I then had a conversation with myself and remembered what David Goggins said in his book about ‘taking souls’. Taking souls is where you put yourself in competition with someone without them knowing it, and you do whatever it takes to beat them.

I decided that everyone on the mountain was my competition, even though they didn’t know it, I wanted to summit as fast as I could and descend even quicker. I would not allow one person to overtake me the whole time – I committed to it in my mind.

Before I knew it I had reached the first peak – South Top. The view alone here was worth a climb, I stopped briefly to admire it before pushing on hard again to take some more souls. Between each top there is a small descent before you ascend far greater onto the next one.

Next came Skiddaw Little Man, Middle Top and High Man. I spotted a group of people pushing their mountain bikes up the mountain somewhere between these peaks, this pushed me on some more, if they had done that, then I can do it and I can do it faster than them. I had a brief interaction with them then I took their soul and went on past.

When the summit eventually came into view I found a second wind and it was absolutely worth it. With views of the Helvellyn range to the east and Scafell Pike to the West, it was truly amazing. The wind was blustery and so I didn’t stop for too long. I had summitted in 2 hours which was well under the estimated time to complete this, I was happy I had surpassed the ‘norm’. After asking a fellow hiker to take a photo of me and the hound at the top, I showed my gratitude but I also decided, his soul would be next.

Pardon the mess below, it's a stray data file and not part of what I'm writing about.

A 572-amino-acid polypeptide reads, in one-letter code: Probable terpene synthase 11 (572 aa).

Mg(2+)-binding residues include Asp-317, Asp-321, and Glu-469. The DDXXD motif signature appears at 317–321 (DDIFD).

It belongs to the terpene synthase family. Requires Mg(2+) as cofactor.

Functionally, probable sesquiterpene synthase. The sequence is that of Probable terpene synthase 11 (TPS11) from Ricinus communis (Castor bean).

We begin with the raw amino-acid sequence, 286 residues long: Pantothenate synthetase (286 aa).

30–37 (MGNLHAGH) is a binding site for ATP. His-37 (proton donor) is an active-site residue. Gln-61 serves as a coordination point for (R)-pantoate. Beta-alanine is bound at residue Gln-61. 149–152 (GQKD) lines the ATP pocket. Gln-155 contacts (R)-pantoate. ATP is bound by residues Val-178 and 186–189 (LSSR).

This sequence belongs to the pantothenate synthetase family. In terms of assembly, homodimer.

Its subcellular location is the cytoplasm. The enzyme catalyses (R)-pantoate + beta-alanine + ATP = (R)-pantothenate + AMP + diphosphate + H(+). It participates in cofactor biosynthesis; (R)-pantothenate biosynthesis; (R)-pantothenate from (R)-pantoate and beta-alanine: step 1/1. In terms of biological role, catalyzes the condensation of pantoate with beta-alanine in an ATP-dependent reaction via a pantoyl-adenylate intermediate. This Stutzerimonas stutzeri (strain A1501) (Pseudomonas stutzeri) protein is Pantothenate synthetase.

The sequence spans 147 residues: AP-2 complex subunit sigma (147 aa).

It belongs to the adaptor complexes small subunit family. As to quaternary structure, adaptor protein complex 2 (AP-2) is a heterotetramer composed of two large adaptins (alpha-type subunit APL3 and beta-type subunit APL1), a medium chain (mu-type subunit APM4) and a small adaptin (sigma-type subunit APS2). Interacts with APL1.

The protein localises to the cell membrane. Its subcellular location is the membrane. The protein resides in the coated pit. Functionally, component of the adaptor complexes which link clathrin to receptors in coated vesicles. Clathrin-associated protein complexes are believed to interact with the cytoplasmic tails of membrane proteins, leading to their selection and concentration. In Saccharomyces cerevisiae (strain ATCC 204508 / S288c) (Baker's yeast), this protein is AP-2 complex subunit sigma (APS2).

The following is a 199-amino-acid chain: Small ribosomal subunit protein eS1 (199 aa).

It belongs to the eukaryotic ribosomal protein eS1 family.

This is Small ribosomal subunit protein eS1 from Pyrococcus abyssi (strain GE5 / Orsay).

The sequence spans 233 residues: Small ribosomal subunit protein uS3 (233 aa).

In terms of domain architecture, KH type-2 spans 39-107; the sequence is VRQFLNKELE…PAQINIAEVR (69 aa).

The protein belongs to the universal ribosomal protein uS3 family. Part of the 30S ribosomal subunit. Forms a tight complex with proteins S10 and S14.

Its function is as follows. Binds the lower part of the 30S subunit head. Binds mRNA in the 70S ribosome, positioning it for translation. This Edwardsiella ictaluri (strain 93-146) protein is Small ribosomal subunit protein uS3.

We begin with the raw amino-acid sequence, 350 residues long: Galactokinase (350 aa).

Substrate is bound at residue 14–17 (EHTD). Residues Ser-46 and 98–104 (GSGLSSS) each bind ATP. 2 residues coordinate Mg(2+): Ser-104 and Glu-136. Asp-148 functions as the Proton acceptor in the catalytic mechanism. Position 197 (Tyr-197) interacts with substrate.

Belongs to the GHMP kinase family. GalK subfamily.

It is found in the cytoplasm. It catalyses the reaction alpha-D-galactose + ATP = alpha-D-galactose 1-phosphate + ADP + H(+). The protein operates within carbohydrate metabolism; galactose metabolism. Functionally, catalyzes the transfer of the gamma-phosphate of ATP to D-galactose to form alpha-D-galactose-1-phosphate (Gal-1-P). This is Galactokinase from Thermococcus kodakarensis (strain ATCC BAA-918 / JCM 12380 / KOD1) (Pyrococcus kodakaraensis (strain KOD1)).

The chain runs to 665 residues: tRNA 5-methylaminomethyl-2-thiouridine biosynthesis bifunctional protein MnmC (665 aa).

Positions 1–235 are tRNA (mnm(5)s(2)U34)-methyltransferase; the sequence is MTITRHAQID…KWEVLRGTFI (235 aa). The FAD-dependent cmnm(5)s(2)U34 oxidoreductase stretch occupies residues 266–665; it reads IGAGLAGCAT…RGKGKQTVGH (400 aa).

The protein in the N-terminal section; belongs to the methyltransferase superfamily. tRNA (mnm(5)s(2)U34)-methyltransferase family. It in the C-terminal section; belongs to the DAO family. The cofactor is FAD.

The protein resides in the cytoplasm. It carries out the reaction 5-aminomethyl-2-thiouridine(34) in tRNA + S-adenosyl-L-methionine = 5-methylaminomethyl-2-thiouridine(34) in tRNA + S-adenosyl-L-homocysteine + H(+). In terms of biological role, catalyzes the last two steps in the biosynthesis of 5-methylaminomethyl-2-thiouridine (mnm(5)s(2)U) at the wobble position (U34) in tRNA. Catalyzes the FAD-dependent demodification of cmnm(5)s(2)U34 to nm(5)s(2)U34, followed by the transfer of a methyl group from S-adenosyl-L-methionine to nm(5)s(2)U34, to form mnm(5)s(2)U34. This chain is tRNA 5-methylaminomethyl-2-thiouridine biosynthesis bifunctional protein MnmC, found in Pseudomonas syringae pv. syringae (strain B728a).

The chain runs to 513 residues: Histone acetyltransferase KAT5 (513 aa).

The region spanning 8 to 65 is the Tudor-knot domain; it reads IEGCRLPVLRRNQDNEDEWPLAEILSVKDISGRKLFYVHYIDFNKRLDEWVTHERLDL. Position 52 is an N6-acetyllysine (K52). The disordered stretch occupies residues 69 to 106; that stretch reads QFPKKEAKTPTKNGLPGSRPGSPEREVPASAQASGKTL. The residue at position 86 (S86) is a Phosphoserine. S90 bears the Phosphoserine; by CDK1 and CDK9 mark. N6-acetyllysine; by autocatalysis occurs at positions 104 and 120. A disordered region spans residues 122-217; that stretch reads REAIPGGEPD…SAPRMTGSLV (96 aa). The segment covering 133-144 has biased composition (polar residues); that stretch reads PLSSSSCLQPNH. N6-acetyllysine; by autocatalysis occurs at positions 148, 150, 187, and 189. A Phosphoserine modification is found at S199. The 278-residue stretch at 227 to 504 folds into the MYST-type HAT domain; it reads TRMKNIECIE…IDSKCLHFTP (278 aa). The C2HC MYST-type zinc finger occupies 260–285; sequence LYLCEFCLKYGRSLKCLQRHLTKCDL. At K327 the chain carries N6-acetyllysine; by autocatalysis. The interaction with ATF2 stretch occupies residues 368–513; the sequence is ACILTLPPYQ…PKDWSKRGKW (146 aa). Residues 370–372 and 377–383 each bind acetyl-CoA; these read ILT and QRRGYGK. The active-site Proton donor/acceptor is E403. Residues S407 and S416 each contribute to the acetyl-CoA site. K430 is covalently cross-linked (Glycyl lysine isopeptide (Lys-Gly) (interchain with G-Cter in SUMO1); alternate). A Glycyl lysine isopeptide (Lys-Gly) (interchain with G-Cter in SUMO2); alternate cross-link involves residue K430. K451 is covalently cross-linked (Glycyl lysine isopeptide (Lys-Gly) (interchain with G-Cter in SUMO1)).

I set off and on my descent I set a target to get down in 90 minutes, 30 minutes quicker than the ascent. I took soul after soul, overtaking everyone in my path and not one person overtook me, not once. I wouldn’t allow it. I saw someone ahead of my in the distance and I would hunt them down until I overtook them.

When everyone else could get back in their cars, again I had 2 miles to go back down the road into Keswick. I hit my target with just one second to spare, would you believe it!?

The feeling of satisfaction was incredible, in my head, I overcame the fatigue and I defeated not only the mountain, but everyone on it too, not in a malicious way but that was the task I set in my mind, they didn’t have to know they lost my game.

The hike finished at the pub with a well-earned pint followed by a coffee and some crisps. Nala was shattered falling asleep at the pub as I watched the world go by before finished the day back at the Sun Inn again with Black Pudding to start followed by a fantastic Steak & Ale Pie accompanied with 3 pints of Guinness.

The mind is a powerful thing if you use it to your advantage…

I’d highly recommend Skiddaw, it’s both challenging and equally rewarding in so many views with panoramic views of the Lake District and even as far as Scotland on a clear day.

If you’d like to make a donation to my charity quest in April where I will take on Machu Picchu in aid of Mental Health, you can do so below.